In the UK, average oilseed rape yields have not shown much of an increase since the early 1980s, even after accounting for the very high yields achieved in 2011, which many are tipping as the best year for oilseed rape yields so far.
Poor weather is often cited as being the main reason behind the fall in yield, with a lack of sunshine, too much rain and late frosts in the spring hampering prospects.
In terms of horticulture, the components that affect the oilseed rape yield are:
Number of plants per unit area
Number of pods per plant
Number of seeds per pod
Individual seed weight
To achieve the maximum yield potential of this year’s crop, a proper horticultural and crop management regime is needed, which should include a full nutrition programme as well as pesticide control.
One analysis of UK crops showed that in order to achieve a yield of 5 t/ha, oilseed rape must produce at least 100,000 seeds/m2. However, producing excessive pod numbers of more than 10,000 pods/m2 will not maximise the number of seeds/m2 because these crops tend to produce very thick flowering canopies, which will block more than half of the incoming light.
Plant nutrients are essential for all crops, however compared to other arable crops for eg. cereals, oilseed rape has a significant demand for nutrients in order to grow. Most of the nutrients absorbed by the oilseed rape crops tend to be returned to the soil making it an excellent preceding crop in a rotation, hence it’s popularity in the agriculture industry.
Studies have shown than application of a mineral fertiliser usually returns 4 to 5 times the money invested in crop yield. The soil can be analysed to show what it is lacking, but most farms with a poor yield tend to be lacking a key soil nutrient which is preventing it from reaching its yield potential. As any horticultural expert knows, the pH of the soil is also an important factor in rapeseed oil yield, and samples should be taken regularly to determine what is required.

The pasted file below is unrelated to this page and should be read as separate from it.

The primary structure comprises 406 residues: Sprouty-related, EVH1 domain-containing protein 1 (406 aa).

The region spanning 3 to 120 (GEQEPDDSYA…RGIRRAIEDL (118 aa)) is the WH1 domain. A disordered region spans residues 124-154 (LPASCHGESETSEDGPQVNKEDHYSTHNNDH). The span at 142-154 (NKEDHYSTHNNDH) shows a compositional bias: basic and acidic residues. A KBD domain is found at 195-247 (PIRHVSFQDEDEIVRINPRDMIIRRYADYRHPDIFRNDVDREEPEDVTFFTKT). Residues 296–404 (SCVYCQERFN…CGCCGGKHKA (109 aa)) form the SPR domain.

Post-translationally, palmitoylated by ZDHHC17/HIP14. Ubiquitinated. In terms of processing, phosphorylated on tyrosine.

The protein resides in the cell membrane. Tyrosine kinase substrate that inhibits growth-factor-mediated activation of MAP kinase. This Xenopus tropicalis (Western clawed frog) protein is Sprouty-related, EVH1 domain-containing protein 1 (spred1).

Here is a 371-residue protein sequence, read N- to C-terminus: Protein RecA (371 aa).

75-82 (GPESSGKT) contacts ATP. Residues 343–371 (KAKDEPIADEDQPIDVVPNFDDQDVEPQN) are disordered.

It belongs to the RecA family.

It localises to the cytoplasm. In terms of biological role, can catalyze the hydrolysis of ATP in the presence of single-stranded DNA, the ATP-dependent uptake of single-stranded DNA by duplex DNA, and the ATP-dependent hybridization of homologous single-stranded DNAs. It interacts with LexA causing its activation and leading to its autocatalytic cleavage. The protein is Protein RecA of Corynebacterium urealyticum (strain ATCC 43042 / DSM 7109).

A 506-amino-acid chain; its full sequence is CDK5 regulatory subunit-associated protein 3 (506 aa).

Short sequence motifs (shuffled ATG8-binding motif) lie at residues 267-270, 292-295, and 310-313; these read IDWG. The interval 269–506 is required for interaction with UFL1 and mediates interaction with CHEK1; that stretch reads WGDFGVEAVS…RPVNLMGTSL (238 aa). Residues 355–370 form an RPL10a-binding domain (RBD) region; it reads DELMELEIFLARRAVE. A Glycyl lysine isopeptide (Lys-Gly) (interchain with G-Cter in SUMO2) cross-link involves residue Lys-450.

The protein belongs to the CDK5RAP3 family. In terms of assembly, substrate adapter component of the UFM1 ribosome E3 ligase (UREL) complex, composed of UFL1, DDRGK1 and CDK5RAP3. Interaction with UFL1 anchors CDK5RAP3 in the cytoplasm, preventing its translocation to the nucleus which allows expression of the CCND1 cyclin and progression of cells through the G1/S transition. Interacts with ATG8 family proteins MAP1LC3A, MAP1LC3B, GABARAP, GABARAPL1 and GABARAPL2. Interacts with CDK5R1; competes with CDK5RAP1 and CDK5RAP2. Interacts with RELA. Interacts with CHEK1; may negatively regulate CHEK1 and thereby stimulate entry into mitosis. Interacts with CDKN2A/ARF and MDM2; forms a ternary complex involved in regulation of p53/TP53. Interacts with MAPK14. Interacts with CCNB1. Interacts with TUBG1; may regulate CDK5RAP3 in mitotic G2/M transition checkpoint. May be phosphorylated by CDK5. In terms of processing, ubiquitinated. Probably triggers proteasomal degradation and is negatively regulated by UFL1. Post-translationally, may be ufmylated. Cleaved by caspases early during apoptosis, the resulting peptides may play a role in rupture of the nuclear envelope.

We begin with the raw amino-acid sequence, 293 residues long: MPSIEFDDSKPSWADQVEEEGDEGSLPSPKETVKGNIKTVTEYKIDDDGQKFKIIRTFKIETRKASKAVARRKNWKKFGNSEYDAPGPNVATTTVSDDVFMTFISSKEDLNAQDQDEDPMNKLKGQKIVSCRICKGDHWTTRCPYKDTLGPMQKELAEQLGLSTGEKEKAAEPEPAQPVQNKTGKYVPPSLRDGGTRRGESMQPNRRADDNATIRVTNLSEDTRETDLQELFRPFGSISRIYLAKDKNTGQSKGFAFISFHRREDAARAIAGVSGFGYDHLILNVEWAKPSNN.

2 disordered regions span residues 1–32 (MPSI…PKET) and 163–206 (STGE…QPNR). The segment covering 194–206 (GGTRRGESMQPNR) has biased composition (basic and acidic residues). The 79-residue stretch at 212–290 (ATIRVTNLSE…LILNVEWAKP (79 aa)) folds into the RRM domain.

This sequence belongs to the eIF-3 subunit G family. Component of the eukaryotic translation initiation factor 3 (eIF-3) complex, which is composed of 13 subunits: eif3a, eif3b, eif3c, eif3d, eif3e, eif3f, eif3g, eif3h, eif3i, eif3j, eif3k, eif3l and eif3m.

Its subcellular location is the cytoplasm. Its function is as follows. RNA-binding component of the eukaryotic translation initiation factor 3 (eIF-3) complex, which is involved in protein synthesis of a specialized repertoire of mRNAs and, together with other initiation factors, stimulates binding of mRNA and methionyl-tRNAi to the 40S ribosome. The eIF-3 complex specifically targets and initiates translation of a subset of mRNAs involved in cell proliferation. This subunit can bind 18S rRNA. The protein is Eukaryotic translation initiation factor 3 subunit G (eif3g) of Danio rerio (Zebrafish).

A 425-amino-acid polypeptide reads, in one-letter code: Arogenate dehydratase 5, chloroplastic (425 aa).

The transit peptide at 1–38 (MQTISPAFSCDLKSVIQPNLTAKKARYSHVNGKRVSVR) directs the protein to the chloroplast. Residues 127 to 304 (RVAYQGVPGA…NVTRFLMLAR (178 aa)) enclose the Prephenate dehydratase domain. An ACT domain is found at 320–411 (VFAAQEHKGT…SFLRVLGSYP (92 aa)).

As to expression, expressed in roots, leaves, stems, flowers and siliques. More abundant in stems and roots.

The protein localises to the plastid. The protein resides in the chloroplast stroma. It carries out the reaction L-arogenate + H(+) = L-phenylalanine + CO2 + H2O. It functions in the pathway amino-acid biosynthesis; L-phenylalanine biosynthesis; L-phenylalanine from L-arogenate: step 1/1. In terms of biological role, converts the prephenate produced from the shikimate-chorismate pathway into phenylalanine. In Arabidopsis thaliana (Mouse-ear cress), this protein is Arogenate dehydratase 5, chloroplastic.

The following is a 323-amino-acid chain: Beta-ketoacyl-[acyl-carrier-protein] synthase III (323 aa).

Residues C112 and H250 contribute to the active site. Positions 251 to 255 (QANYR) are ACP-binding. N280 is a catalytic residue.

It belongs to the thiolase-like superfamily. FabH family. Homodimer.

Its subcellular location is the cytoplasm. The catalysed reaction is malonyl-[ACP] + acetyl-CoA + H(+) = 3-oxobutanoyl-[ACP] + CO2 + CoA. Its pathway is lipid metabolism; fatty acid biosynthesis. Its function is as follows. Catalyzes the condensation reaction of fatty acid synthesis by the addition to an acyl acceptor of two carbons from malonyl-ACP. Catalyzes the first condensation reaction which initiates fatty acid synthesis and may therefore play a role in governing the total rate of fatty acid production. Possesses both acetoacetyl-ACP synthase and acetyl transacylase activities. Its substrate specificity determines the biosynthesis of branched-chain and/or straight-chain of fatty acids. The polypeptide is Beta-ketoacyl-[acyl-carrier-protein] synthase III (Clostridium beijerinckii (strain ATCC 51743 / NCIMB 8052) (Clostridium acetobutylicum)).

Where the soil is not lacking key nutrients but the yields are still not reaching potential, check for poor drainage and soil compaction, as this can restrict rooting and therefore reduces the nutrient and water uptake.
Disease development can really affect your overall yield of rapeseed oil, especially when the conditions are regularly moist and warm. So keep a vigilant eye on your crop and take action as soon as a potential problem has been spotted, as disease can be carried over from previous crops.
Once the crop has been yielded, the storage of the crop in silos is extremely important so that little wastage occurs. Agricultural silos need to be cleaned regularly, and professional silo cleaning is often the best solution for farmers to reduced blockage and clogging.